Zero trust is a new buzzword, but not a new concept. Depending on what you read, a Forrester researcher coined the term in 2010 or it first came about at the Jericho Forum security consortium a few years before that. Either way, it’s crucial today, although the model isn’t always easy to implement.
“Lately, the changing threat landscape is making this model more critical to safeguard digital assets,” said Rosa Akhtarkhavari, former CIO for Orlando, Florida, who was appointed Deputy Chief Financial Officer in October 2021. “Does it live up to the hype? Is it important? Yes. Can we implement control to where we can feel fully secure? The reality for the city of Orlando and many of the midsize organizations or governments, is it is costly, it is resource-intensive and it is operationally impacting.”
“This is a journey. We started that journey many years back and we continue to build on it to balance operation with security and continue to function.”– Orlando CFO Rosa Akhtarkhavari
The basic tenets, such as identifying entry points, whether it’s a person interacting with a device or the Internet of Things, and securing them, are doable, as are MFA and authorization, she said.
“But as we start looking at the application and keeping up with the changes to the port level and/or to some of the patterns and actions that continue to change as the workforce continues to change, this is where it becomes too costly and resource-intensive to manage and manage properly without impacting our operation,” Akhtarkhavari said.
Some of the elements Orlando has adopted include least-privilege access and monitoring, but exactly how the city uses it at the network and application levels changes based on risk tolerance and assets’ criticality. “Adding additional control and practices that align with zero trust adds a mitigation layer to the ever-evolving and increasing threats,” Akhtarkhavari said.
With cyber threats and security, the work is never done. Right now, Akhtarkhavari is keeping her eye on emerging threats, including how to handle zero-day vulnerabilities, which are unknown security flaws.
“I would say this is a journey,” she said of zero trust. “We started that journey many years back and we continue to build on it to balance operation with security and continue to function.”
One of the trickiest parts of implementing zero trust is the cultural shift because it requires stakeholder departments and end users to go through more security layers. Still, getting not only buy-in but building a cyber-centric culture is crucial to security’s success. Akhtarkhavari offered two tips for change management:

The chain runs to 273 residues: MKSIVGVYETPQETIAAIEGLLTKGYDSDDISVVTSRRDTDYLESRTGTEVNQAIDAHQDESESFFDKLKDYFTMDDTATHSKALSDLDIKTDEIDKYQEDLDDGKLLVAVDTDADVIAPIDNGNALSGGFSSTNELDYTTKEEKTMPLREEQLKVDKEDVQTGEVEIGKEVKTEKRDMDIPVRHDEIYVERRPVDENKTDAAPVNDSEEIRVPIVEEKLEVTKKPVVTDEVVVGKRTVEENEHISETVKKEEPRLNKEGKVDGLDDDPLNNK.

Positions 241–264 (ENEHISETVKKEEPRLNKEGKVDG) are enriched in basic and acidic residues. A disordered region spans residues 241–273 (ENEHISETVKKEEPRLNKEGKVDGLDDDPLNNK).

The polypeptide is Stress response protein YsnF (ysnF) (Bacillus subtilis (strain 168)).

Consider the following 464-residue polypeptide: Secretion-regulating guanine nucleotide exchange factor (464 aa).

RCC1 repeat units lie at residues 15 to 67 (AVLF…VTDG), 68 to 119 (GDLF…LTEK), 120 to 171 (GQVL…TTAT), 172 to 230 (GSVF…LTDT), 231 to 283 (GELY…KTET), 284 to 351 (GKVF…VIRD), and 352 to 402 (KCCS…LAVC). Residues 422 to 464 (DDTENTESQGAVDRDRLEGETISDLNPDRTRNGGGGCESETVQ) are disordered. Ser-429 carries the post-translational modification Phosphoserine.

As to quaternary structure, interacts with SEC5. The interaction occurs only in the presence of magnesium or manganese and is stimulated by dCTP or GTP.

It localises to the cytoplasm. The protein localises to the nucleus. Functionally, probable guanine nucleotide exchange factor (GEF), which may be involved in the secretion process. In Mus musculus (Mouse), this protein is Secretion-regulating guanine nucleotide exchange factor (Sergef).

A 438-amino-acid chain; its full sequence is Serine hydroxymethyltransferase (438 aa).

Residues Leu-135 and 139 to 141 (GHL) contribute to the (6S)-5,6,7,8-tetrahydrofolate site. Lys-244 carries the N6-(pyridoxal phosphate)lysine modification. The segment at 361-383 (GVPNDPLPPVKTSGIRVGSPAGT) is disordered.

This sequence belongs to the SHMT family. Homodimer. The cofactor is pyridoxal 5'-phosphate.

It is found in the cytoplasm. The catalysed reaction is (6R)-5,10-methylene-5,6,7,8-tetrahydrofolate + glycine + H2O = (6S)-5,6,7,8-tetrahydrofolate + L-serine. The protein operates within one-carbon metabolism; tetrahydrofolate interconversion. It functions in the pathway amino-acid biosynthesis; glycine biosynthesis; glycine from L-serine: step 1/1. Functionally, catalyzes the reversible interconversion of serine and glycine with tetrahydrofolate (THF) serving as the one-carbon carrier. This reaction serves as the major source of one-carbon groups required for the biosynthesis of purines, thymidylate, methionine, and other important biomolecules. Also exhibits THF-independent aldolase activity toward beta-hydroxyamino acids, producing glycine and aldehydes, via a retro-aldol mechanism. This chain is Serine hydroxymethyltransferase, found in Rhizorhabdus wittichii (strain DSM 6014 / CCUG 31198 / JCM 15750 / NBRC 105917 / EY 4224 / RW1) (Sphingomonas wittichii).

Raise awareness with employees, but also the management and executive teams. She accomplishes that through:
- Trainings and communications about changes to
the threat landscape
- Reminders about best practices for cyber hygiene
- Open dialogues to address questions and
“We deliver the message, ‘Hey, we are still working on this and this is why’ versus ‘Now you will be using this, and you will be using that,’” Akhtarkhavari said. “When people understand the why, they become more accepting of the changes that are coming their way.”
There are times when she cannot share the why, and that can be tricky. But if trust has been established by providing the why most of the time, employees know when it’s not that the decisions aren’t happening without regard to operational impact.
Be open about why changes are being made and their operational impacts.
“We understand that control comes with, in some cases, an operational cost, and we make the effort to make sure our operating department understands why some of those controls are put in place,” she said. “We try to do that to make sure they understand we are trying to protect the city and protect our critical assets and protect the employee.”
Best Practices for Aligning With Zero-Trust Security
Akhtarkhavari has straightforward ways to make zero trust happen.
- Don’t trust.
- Know your assets.
- Provide least-privilege access for employees to be able to do their job and nothing more.
- Know who’s accessing your system, whether it’s a device or a person.
- Continually raise awareness.
- Continuously monitor risks and know your trends and your activities.
- Assume there is a breach every time there is an alert, and act on that.
This article is an excerpt from GovLoop’s guide “Why (Zero) Trust Matters at Work: And How to Foster It.”